Major depression—an illness characterized by a persistent low mood or loss of interest in typically pleasurable activities, often accompanied by insomnia, fatigue, poor concentration or feelings of worthlessness—is one of the leading causes of disability and death around the globe, according to the World Health Organization. At any given time, it afflicts around 350 million people worldwide and 18 million people in the U.S. Only a fraction of sufferers seek help, and of those, only a third respond to standard treatment, which is usually counseling and medication. Antidepressant drugs are often costly and can have serious side effects, driving many patients to search for less expensive, safer, more natural solutions. In a survey of more than 2,000 U.S. adults published in 2001, more than half of the respondents with depression said that they had turned to some kind of alternative treatment, such as yoga, herbal medicines or acupuncture.

Psychologists and clinicians have studied exercise as an alternative treatment for depression for at least 30 years. Blumenthal was one of the pioneers. In the 1980s, while researching how exercise helps patients with cardiovascular disease, he and his colleagues noticed an inadvertent secondary benefit: working out seemed to improve people’s moods and reduce symptoms of depression. They decided to investigate. One of their early studies, published in 1999, tracked the health of 156 elderly men and women diagnosed with depression as they exercised regularly or took antidepressants, or both. After 16 weeks, all three groups had improved equally, but relapse rates were lowest among patients who exercised.

In a follow-up study, published a decade later, they divided more than 200 adults with depression into four groups, each receiving a different intervention: supervised exercise classes, exercise at home, medication or placebo. They found that patients engaging in supervised exercise fared better than those working out at home and achieved remission rates nearly equivalent to those of people taking antidepressants: 45 versus 47 percent, respectively. By comparison, the home exercise group reached a 40 percent remission rate and the placebo group 31 percent.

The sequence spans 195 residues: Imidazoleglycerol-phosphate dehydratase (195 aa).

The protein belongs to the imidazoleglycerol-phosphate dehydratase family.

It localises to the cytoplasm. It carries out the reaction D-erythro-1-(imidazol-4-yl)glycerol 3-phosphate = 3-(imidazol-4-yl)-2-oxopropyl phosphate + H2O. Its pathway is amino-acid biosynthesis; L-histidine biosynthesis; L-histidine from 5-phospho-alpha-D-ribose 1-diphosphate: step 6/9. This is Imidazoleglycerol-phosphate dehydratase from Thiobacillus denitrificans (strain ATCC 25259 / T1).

In a similar study in 2015, Swedish scientists assigned 946 patients with mild to moderate depression to one of three 12-week treatments: thrice-weekly sessions of yoga, aerobics or strength training; Internet-based cognitive-behavioral therapy; or standard counseling plus medication. Patients in all groups improved, but those engaging in exercise experienced the greatest benefits. Internet-based therapy came in as a close runner-up, but the typical treatment plan lagged behind both alternatives.

To date, numerous meta-analyses have kept score on the accumulating data. They do not all agree: a few have found no indication that exercise is helpful or have found that it offers only very small effects or greatly diminished benefits in the long term. But most have reached similar optimistic conclusions. A 2013 review by the nonprofit organization Cochrane, regarded as a leader in evidence-based medicine, concluded that exercise is just as effective a treatment for depression as medication and counseling.

A meta-analysis published in 2016 echoes Cochrane’s finding. A team of international researchers examined 25 of the most rigorous experiments and determined that exercise, especially moderate to vigorous aerobic exercise under professional supervision, is indeed a potent treatment for depression. When they adjusted their analysis to account for weak studies—those most prone to some kind of experimental bias—they found an even stronger effect, suggesting that some previous meta-analyses may have underestimated exercise’s benefits for mental health. The researchers further calculated that it would take at least 1,000 contradictory studies to negate the affirming evidence that has piled up so far. Yet another review computed that when exercise is used to treat depression, success rates increase by as much as 67 to 74 percent.

How Much Is Enough?

Some researchers have attempted to figure out what types of exercise and intensity levels are most effective as an antidepressant. In a frequently cited study from 2005, for example, Trivedi and his colleagues tracked the health of 80 adults with mild to moderate depression for three months as they exercised three to five times a week on a treadmill or stationary bicycle at low intensity (seven kilocalories per kilogram per week) or at a higher intensity, as recommended by public health authorities (17.5 kilocalories per kilogram per week). At the end of the three months, the adults who exercised at the higher intensity had lessened the severity of their depression by 47 percent, compared with only 30 percent for the low-intensity group and 29 percent for a group who engaged in stretching rather than aerobic exercise.